Apparently Parks Canada Doesn’t Want You Using Their Trails

The national parks of the Canadian Rockies are stunningly beautiful. They are also laced with trails that allow visitors of all levels of athleticism to get off the highway and step right into that gorgeous scenery.

That is, IF you can find one of those trails.

While there is a very well-developed trail network, actually locating a specific trail can be a challenge. It’s almost as if Parks Canada doesn’t want visitors to find them. I found the parks of the Canadian Rockies (particularly Banff and Jasper) to be extremely frustrating to navigate, with almost no roadside wayfinding signage except to mark campgrounds or other built facilities. It’s not user-friendly if you just want to find a hiking trail.

Looking for the Beauty Creek trail? Do you think it might be at the (signed) Beauty Creek wayside by the hostel? Nope. It’s down the highway another mile or so at an unmarked parking lot on the opposite side of the road. There is a small trail marker once you find the trail at the far end of the parking area. Even then, there isn’t a sign to tell you what trail it is. I guess visitors are just supposed to know these things.

Beauty Creek in Jasper National Park - ExplorationVacation

Not enough of a challenge? Why don’t you locate the trail to the Bow River outlet? Apparently the pull-off it is marked by fluorescent tape that local hikers wrapped around trees along the highway so they can find it. We weren’t able to spot it.

Even more frustrating is the fact that these short trails suitable for casual hikers. It would be nice if Parks Canada made it possible for us to find them.

Some guidebooks, like the Parkways of the Canadian Rockies and the How to Photograph the Canadian Rockies series, identify the location of trailheads by milepost. However, since mileage is not signed along the roadways, using this information requires setting your vehicle’s trip meter back to zero every time you begin a trip up or down a highway (which we never remembered to do) and, in the case of the photography series, it also requires having a vehicle that measures distance in kilometers (our car didn’t). On the other hand, the photography guides provide GPS coordinates, allowing those with a GPS (which we don’t have) to easily locate the trail of their choice.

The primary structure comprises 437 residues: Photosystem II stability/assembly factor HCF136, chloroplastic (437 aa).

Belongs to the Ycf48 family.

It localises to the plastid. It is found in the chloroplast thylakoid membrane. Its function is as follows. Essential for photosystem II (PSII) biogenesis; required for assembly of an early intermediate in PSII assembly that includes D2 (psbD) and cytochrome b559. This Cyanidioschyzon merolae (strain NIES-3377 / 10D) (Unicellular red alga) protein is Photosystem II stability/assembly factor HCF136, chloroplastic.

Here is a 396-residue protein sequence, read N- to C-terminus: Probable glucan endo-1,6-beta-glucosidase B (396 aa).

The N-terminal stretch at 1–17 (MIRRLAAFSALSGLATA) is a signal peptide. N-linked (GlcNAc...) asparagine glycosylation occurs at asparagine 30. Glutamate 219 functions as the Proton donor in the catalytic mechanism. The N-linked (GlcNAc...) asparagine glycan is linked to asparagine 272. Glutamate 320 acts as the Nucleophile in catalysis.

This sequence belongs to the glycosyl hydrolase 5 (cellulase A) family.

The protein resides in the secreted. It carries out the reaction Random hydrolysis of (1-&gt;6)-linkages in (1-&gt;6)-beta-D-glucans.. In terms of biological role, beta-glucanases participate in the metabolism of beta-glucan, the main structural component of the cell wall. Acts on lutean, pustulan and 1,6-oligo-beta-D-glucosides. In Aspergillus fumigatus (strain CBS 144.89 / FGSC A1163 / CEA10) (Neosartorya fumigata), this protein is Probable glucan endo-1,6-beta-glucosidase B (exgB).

It should be easier.

Our inability to locate specific trails was an ongoing frustration during our travels along the Icefields Parkway in Banff and Jasper.

It really did feel as if the system was designed specifically to keep visitors like us out.

Planning a Canadian Rockies Vacation 

Share this!

4 thoughts on “Apparently Parks Canada Doesn’t Want You Using Their Trails”

  1. I’m not sure if you are still in the Rockies, but we found one really good guide book for hikes. Unfortunately it is at our cabin (and I am not!), but I will give you a quick description in case you are in a book store. Blue spine, mountain shot on cover (of course!), b&w pics inside. Inside each hike gives things to look for with the distance, for instance “400m – creek on right side, 1.2 km – start of switchbacks” etc. ….very detailed. Then at the end of each chapter (each chapter is dedicated to a different national park) it gives several “short hikes”. We have literally worn this book out. If you are in the parks for a bit, let me know, I can get the title and author when we head to the cabin Friday night. We have bought many hiking books but this one was by far the best and we never had a problem finding a trailhead.

    1. We are home now (I have a terrible time editing photos and writing when I have gorgeous scenery outside my window!), but if you share the name of the book that would be helpful for my next trip and hopefully for others too. Sounds like you get to the Rocky Mountain parks regularly – lucky you!

Your turn!